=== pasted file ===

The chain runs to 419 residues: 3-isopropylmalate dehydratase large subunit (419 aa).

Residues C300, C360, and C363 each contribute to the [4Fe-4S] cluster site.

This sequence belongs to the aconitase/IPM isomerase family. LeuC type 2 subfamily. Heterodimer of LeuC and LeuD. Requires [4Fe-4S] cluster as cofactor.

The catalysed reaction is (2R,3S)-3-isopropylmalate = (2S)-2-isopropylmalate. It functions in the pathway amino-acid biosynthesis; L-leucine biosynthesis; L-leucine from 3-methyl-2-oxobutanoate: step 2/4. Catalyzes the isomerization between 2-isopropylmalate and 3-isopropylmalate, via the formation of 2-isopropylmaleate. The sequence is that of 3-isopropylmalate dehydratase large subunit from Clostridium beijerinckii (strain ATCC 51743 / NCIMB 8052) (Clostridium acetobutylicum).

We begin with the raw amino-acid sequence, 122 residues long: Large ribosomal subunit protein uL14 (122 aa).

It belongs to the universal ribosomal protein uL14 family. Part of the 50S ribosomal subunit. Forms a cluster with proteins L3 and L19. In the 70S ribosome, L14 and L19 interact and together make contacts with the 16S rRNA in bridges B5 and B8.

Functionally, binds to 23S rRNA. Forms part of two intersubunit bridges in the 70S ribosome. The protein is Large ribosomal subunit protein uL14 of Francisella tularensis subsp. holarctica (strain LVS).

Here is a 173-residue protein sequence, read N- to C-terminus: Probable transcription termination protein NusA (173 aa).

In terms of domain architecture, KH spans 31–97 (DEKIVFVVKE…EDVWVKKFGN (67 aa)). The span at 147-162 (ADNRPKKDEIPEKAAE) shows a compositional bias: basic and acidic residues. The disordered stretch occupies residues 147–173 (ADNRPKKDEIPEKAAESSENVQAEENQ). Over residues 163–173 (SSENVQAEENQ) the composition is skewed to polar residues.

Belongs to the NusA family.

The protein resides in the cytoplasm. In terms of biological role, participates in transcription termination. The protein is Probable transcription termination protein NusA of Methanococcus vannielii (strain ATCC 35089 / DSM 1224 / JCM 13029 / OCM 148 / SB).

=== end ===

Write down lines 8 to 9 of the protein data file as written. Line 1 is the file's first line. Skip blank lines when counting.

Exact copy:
Here is a 173-residue protein sequence, read N- to C-terminus: Probable transcription termination protein NusA (173 aa).

In terms of domain architecture, KH spans 31–97 (DEKIVFVVKE…EDVWVKKFGN (67 aa)). The span at 147-162 (ADNRPKKDEIPEKAAE) shows a compositional bias: basic and acidic residues. The disordered stretch occupies residues 147–173 (ADNRPKKDEIPEKAAESSENVQAEENQ). Over residues 163–173 (SSENVQAEENQ) the composition is skewed to polar residues.